Spooky graphic novels or comics?
October 11, 2016 7:30 AM   Subscribe

Help me find some spooky graphic novels or comics to get me in the Halloween spirit

Last year, I read Emily Carroll's Through the Woods this time of year and loved it. The quietly creepy stories and artwork were great for reading on cool fall evenings leading up to Halloween. I also found the fairy tale quality of the stories pleasantly charming alongside the scares. The art was a really important part of how effective it was, so I'd like something in the graphic novel/comic vein rather than novel or short story.

Can you recommend any other graphic novels or comics with a similar creepy/spooky feeling? My preference is for answers that place a premium on creating a scary atmosphere rather than lots of gore/violence. I liked the anthology aspect of Through the Woods, but that's by no means a requirement.

posted by Bulgaroktonos to Writing & Language (17 answers total) 14 users marked this as a favorite
Have you read "The Sandman"?
posted by Chocolate Pickle at 7:38 AM on October 11, 2016 [1 favorite]

A Monster Calls. The graphic series of The Graveyard Book.
posted by BibiRose at 7:40 AM on October 11, 2016 [1 favorite]

One of my favorite horror comics is Charles Burns' Black Hole. I don't know if I would call it gore, but it is very much rated NC-17. It is a body horror story about a sexually transmitted plague that is affecting a small town. It's not really violent, but there is a good amount of grotesque imagery (as one might imagine from body horror). It does succeed in creating a creepy atmosphere through the art and the story. There is a sense that something is unraveling in the small suburban setting, that gets increasingly spooky throughout the novel. It's number 7 on this list, and that gives a deeper plot explication and some non-NSFW art samples.

Junji Ito is also an option. He's a manga horror artist who deals with surreal, slowly building horror, usually focusing on small towns / everyday situations. There's a little gore, but most of the horror comes from the building of atmosphere. Just searching his name will lead you to sites where you can read his stuff online and get an idea of what his work is like. A lot of his work is in short story form, which would match your preference for anthologies.
posted by codacorolla at 7:43 AM on October 11, 2016 [2 favorites]

Locke and Key by Joe Hill is awesome. Spooky, but not grim. Classic feel, but original.
Locke & Key tells the story of Nina Locke and her three children, Tyler, Kinsey, and Bode, who survive an unspeakable horror and attempt to rebuild their lives at Keyhouse, their family home in Lovecraft, Massachusetts. It is a mysterious New England mansion, with fantastic and transformative keys hidden inside its walls that are also being sought by a hate-filled and relentless creature with ties to the Locke family’s past who will stop at nothing to accomplish his sinister goals.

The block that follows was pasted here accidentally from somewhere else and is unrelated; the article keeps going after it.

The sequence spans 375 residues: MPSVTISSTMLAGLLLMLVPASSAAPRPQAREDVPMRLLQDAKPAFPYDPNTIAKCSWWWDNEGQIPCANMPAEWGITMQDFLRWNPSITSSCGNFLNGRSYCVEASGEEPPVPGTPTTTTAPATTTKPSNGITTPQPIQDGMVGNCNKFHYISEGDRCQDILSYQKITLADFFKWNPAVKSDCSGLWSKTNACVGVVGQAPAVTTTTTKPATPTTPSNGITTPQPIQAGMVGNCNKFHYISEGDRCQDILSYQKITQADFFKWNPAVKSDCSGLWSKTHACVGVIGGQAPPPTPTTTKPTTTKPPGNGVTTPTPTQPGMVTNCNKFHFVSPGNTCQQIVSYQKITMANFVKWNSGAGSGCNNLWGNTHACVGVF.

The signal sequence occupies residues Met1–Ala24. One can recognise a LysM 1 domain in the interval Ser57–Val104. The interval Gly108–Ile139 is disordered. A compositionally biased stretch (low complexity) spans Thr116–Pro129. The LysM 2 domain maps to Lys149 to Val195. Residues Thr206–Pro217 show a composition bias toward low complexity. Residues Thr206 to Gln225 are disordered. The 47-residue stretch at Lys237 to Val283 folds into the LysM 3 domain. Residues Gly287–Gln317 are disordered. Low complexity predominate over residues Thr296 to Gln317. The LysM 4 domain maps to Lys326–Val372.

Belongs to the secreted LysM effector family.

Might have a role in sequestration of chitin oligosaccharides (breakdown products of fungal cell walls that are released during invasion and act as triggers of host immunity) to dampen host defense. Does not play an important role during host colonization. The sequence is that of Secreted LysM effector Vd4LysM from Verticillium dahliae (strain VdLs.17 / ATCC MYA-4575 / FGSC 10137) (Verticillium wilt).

posted by DirtyOldTown at 7:43 AM on October 11, 2016 [4 favorites]

Wytches is ongoing and super creepy.
posted by hobgadling at 7:49 AM on October 11, 2016

Creepy, Lovecraftian and adult, but spooky: Alan Moore's Providence. Two issues left to go. A slow burn, with moments of otherworldly horror.
posted by Hugobaron at 7:49 AM on October 11, 2016 [2 favorites]

Some friends of mine who do a comics podcast did a hallowe'en special last year. This post has a big list of recommendations (as well a widget so you can listen yourself if you fancy).

Otherwise, I'd second Wytches for sure.
Uzumaki is properly creepy and a bit body-horror-ish. (edit: Oh, I see Ito is recommended above)
Hannah Berry's Adamtine is great.
posted by parm at 8:11 AM on October 11, 2016 [1 favorite]

Are kids comics OK? If so, there's The Creeps series by Chris Schweizer and The Creepy Case Files of Margo Maloo by Drew Weing.

In Your Wake by Tara O'Connor was definitely spooky, but I can't find a link to where you can buy it other than sending her a note.

Sarah Becan also has a couple good sets of mini comics: The Complete Ouija Interviews and Shuteye: Six Tales of Dreams and Dreamers.
posted by jillithd at 8:18 AM on October 11, 2016

Came to recommend Locke & Key, and saw someone beat me to it, but I will just note that author "Joe Hill" is Steven King's son, and it shows.
posted by ubiquity at 8:33 AM on October 11, 2016

Junji Ito’s The Enigma of Amigara Fault
posted by Going To Maine at 9:13 AM on October 11, 2016 [4 favorites]

Mercury by Hope Larson
Hopeless, Maine by Nimue and Tom Brown
posted by carrioncomfort at 9:28 AM on October 11, 2016 [1 favorite]

The October Girl is only four issues, but they are good.
posted by soelo at 10:15 AM on October 11, 2016 [1 favorite]

Izombie is so very Haloweeny
posted by Jacen at 10:26 AM on October 11, 2016 [1 favorite]

Cradlegrave is creepy as fuck and has the unusual setting of a Merseyside housing estate.
posted by Ted Maul at 10:59 AM on October 11, 2016

It's more a series of cryptic one-shots with a few stories sprinkled in than a sustained narrative, but the black and white pixel art of Uno Moralez is extremely creepy.
posted by Rhaomi at 3:33 PM on October 11, 2016

Anything by Julia Gfrörer.

Black is the Color is a good place to start, but looks like it's out of stock at Fantagraphics until 11/1.
posted by ljshapiro at 4:33 PM on October 11, 2016

Anything by Julia Gfrörer.

Recent FPP
posted by Going To Maine at 8:51 PM on October 11, 2016

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